Several major news organizations were forced to provide corrections or clarifications on stories that initially claimed investigators had subpoenaed Donald Trump’s financial records from a German bank.
After an initial report about a subpoena from the German daily Handlesblatt, Bloomberg, The Wall Street Journal and other news outlets reported that Deutsche Bank had received a subpoena from Special Counsel Robert Mueller targeting Trump and his family’s bank records. Those reports were disputed by White House spokeswoman Sarah Huckabee Sanders and Trump’s personal lawyer.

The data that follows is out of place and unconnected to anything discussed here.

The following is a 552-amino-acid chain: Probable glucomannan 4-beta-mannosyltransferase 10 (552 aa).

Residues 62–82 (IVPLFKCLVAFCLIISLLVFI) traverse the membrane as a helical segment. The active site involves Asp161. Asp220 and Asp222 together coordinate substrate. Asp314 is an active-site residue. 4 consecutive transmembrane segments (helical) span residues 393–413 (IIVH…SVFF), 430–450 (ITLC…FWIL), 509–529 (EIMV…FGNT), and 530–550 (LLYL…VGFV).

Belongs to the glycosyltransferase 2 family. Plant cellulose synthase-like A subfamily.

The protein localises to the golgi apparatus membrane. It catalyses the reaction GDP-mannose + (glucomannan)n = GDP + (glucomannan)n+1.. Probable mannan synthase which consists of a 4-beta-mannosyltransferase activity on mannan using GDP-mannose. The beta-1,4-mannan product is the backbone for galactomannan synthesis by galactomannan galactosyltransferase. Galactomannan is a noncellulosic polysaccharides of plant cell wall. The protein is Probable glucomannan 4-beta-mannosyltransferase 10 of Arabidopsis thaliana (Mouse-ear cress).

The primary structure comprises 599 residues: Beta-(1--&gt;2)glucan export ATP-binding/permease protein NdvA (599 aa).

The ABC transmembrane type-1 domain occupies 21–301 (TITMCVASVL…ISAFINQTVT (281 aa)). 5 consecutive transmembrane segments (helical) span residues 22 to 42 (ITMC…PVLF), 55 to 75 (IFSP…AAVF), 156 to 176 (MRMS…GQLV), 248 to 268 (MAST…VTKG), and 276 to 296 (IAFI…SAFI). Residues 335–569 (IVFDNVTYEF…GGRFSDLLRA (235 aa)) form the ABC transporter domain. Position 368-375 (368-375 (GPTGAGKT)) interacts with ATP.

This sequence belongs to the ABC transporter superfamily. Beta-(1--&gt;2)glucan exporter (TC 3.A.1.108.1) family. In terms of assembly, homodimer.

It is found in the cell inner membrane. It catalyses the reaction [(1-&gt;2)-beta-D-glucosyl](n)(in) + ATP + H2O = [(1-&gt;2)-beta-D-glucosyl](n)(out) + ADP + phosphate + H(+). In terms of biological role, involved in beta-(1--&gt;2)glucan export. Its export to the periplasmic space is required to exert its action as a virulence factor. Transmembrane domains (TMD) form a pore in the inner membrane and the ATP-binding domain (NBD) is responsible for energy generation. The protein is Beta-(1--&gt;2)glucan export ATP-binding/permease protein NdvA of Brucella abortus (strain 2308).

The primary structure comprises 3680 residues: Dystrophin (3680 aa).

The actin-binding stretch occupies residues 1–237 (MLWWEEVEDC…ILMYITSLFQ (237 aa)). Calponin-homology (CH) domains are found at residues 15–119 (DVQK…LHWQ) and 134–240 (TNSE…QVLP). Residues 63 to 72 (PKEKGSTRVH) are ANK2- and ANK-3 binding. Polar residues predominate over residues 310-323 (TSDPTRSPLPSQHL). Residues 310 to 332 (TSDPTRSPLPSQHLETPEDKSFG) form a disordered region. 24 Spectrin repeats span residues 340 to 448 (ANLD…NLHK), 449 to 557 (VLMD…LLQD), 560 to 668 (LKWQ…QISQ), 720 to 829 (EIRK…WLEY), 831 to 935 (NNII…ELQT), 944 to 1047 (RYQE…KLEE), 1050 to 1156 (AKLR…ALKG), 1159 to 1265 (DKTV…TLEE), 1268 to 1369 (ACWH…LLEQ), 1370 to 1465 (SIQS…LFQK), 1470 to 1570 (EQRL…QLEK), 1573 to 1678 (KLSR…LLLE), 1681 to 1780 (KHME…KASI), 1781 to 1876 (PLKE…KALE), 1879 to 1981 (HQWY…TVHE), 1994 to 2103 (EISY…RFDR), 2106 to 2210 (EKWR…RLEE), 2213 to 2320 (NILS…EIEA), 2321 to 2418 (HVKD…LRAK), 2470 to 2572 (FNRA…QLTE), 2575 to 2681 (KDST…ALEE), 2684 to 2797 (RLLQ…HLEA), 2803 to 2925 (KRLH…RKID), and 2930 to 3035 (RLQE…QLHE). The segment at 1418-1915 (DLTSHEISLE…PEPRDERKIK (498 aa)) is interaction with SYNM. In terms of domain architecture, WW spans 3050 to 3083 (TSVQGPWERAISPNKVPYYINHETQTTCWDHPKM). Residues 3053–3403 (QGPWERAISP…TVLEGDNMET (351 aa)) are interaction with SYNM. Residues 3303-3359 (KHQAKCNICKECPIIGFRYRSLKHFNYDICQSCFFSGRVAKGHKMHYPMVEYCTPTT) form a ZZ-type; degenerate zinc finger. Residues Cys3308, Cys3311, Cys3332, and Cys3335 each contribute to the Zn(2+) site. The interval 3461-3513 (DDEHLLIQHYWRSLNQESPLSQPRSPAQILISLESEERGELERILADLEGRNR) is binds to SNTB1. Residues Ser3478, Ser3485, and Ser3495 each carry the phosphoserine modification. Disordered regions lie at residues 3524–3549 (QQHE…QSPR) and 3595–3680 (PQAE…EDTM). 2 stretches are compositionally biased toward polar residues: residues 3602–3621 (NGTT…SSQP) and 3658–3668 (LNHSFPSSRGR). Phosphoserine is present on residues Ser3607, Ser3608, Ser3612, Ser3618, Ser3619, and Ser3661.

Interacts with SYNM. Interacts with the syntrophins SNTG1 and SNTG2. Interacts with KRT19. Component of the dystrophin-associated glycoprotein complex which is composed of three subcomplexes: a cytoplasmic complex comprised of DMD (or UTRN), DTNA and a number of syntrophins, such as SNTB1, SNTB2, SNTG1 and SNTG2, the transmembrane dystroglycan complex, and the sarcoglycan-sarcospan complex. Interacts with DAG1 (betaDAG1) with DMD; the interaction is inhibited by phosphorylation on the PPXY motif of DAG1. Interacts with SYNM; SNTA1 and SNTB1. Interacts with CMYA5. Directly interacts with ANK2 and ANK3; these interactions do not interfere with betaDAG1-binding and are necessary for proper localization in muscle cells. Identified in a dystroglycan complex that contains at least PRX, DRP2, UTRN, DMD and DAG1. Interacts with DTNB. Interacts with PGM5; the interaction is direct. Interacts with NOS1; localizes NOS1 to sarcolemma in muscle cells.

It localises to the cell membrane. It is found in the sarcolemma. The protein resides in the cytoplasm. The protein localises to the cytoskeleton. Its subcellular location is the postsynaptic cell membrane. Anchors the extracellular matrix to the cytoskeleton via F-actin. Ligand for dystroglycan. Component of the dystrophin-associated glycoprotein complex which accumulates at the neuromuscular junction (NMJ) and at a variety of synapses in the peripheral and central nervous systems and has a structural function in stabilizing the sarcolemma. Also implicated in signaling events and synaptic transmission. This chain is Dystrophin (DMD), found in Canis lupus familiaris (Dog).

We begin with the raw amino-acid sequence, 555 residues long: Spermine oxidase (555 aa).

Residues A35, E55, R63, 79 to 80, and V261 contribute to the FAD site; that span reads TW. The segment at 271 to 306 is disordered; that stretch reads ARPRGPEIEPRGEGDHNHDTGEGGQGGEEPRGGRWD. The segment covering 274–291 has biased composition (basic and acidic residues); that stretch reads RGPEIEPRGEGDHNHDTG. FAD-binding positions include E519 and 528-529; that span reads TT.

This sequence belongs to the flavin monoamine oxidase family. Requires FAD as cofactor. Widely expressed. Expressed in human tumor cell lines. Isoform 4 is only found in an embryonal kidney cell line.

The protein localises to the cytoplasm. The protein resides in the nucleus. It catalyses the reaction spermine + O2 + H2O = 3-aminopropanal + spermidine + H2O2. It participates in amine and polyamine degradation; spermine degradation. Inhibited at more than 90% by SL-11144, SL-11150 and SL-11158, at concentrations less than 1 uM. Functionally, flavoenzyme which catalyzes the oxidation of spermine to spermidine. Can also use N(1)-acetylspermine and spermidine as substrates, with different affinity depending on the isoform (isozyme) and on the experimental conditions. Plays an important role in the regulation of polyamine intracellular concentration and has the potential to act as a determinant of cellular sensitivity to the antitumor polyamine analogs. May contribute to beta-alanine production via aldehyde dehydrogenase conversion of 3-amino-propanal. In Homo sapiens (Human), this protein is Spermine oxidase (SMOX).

“We confirmed that the news reports that the special counsel had subpoenaed financial records related to the president are completely false,” Sanders said during the White House’s daily press conference. “No subpoena has been issued or received. We have confirmed this with the bank and other sources. I think this is another example of the media going too far and too fast and we don’t see it going in that direction.”
“We have confirmed that the news reports that the Special Counsel had subpoenaed financial records relating to the president are false. No subpoena has been issued or received. We have confirmed this with the bank and other sources,” Trump lawyer John Dowd wrote in an email.